force since, in admitting new members, international organizations
do not approve their socio-economic or political systems, their
borders or prevailing religion. Any recognition of a state is a
political act: its legal effects rarely go beyond the framework of
relations between two particular entities.

There have been some rather amusing
developments along these lines. The Soviet Union’s administrative
borders, for example, were sometimes rather arbitrary (remember
Karabakh and the transfer of the Crimea to Ukraine). Today, by a
quirk, Westerners, who reject all things Soviet, uphold the
administrative borders that existed during the Soviet Union. Is
such a precedent good or bad? It is good if it can prevent new
conflicts. But what if bloodshed has already occurred in such
regions? Should we pretend that nothing happened?

In short, a well defined, graduated,
and formalized scale of criteria is needed. A broad discussion with
the participation of all parties concerned — including experts on
international law, political scientists, journalists, and diplomats
— would be extremely helpful in this situation.

This «political atlas» of confrontation
— i.e., a sum total of characteristic features of an era, region,
conflict specifics, etc. — will help establish a kind of a
viability and effectiveness coefficient for each of the two
principles under consideration. This would help cool some hot heads
and provide valuable guidelines to the international community in
its entire diversity.

But conflicts should be ultimately
resolved at the negotiating table or through popular referendums.
This rules out the use of «random» principles, ignoring essential
characteristics and circumstances of a specific


The international community is, without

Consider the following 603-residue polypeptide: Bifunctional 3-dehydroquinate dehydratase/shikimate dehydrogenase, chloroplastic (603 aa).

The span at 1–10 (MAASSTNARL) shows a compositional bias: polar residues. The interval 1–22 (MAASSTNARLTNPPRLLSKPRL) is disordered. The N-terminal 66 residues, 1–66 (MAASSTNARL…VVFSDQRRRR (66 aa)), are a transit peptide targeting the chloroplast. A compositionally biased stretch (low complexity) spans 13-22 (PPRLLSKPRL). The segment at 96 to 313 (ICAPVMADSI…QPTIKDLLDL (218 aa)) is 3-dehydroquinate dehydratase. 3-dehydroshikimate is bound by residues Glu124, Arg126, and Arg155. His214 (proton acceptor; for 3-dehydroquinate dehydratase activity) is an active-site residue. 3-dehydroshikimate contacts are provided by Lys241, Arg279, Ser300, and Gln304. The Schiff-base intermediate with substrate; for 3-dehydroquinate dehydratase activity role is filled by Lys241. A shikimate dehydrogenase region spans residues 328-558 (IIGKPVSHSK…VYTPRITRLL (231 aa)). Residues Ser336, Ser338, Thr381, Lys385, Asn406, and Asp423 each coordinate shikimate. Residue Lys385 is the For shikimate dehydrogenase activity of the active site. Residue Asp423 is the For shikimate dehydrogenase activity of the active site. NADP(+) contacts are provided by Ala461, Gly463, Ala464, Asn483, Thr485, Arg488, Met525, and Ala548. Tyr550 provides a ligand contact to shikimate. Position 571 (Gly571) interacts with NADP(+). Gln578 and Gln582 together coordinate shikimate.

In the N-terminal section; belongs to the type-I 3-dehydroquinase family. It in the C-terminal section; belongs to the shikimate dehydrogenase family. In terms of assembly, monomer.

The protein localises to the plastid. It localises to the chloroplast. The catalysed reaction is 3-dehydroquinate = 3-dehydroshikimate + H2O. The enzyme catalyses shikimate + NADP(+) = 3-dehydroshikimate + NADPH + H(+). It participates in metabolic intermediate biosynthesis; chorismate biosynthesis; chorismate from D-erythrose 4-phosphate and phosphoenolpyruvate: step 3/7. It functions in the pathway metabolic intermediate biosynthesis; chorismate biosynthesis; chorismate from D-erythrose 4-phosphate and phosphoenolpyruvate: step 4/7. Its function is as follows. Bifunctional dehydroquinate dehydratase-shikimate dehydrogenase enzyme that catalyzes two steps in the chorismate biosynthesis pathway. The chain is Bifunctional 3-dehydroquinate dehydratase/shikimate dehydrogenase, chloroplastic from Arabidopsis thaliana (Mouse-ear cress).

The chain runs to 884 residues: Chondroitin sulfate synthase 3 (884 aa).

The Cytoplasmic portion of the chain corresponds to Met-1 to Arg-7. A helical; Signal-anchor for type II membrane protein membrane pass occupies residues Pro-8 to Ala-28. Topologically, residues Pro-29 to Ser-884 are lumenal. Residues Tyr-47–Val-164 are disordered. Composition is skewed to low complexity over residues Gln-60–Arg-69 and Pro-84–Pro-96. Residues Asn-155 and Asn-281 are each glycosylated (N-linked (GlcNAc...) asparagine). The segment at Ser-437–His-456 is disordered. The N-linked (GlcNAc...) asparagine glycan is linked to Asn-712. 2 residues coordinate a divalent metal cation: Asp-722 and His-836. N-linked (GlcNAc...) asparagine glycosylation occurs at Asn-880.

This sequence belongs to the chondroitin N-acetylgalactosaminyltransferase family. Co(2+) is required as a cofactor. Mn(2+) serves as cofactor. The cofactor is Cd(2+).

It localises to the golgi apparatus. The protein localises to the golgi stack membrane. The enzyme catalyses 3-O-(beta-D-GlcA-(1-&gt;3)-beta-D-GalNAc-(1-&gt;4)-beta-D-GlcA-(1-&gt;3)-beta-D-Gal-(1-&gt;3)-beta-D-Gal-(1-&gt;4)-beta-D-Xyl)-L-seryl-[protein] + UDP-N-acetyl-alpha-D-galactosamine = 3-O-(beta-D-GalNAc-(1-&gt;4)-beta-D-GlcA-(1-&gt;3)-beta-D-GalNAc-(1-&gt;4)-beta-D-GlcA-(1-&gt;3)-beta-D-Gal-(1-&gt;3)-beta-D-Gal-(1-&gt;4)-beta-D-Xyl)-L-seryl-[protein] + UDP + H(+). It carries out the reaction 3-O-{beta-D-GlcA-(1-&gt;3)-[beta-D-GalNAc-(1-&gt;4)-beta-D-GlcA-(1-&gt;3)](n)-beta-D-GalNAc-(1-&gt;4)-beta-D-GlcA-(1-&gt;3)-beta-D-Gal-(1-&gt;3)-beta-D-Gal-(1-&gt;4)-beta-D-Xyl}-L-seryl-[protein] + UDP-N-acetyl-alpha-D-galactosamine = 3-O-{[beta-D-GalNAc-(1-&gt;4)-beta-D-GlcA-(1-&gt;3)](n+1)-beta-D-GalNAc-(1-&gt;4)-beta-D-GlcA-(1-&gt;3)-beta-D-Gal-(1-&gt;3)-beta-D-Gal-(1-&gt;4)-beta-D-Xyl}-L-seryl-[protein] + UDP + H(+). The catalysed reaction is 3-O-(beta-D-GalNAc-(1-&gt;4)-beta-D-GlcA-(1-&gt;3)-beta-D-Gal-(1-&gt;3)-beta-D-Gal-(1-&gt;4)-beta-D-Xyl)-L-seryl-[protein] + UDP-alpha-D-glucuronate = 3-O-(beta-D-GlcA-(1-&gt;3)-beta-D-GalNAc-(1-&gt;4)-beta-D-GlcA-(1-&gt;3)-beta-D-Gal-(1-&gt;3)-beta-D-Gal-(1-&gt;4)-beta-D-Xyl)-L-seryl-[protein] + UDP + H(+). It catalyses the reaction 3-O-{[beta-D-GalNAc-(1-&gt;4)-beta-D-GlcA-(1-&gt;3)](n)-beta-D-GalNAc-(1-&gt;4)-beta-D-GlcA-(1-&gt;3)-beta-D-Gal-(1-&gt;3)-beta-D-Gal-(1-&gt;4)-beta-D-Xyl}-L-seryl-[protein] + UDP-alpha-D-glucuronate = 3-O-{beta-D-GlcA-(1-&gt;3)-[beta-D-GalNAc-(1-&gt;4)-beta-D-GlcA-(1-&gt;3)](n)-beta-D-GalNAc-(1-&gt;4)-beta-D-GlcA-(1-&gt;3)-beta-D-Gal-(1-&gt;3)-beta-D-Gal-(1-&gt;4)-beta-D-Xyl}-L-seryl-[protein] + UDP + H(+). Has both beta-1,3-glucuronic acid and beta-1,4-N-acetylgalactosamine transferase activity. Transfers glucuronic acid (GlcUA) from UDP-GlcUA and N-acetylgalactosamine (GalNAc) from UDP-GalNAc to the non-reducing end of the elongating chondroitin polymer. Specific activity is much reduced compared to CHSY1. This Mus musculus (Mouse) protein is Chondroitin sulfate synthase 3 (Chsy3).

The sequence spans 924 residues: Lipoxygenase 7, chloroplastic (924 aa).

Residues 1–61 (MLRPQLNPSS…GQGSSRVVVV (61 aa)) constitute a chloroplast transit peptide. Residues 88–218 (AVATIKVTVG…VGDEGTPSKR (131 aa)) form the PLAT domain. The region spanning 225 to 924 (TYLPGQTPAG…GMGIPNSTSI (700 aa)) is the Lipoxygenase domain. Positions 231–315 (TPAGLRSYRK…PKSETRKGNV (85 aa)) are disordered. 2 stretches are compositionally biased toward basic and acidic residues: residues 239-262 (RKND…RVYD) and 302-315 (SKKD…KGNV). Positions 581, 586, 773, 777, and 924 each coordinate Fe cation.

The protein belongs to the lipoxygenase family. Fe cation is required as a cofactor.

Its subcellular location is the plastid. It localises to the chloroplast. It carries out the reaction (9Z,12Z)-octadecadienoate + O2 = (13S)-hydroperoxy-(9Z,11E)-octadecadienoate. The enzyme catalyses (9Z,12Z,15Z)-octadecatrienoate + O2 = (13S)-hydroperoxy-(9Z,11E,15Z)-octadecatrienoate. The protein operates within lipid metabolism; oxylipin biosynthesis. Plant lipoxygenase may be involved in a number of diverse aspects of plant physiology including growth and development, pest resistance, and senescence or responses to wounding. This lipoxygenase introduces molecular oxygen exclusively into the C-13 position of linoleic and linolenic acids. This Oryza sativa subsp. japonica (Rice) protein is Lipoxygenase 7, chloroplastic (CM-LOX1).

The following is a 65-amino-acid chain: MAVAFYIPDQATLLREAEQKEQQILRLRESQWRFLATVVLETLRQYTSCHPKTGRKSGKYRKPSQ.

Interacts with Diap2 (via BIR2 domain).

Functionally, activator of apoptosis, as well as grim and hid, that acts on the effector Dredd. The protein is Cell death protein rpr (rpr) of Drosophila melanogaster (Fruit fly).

a doubt, interested in a peaceful settlement of disputes between
states or parties to a conflict with full respect for the norms of
international humanitarian law.

With regard to conflicts, any of the
two aforementioned principles must definitely be linked with the
requirement for peace settlement. International organizations would
be well advised to be more consistent and persevering in this
regard. All Helsinki principles are elements of civilization as
compared to war. Therefore the scale of criteria should be built on
principles of civilization, with special priority being given to
the aforementioned requirements of the international community for
all parties to a conflict. There must be no incentives to a party
that continues to threaten the use of force, refuses to pursue a
peaceful solution, arouses hatred and hostility or destabilizes the
overall situation.

The development of a «political atlas»
of any conflict comprises three main stages:

  • elaboration of a general scale of
    criteria or characteristics of conflicts;
  • determination of the share value of
    each criterion depending on how useful it is for a peaceful
  • application of these guidelines to a
    specific conflict, taking into account historical, geographic,
    regional, and other characteristics of a conflict.

Needless to say, this is not about
producing some numerical indices but only general guidelines and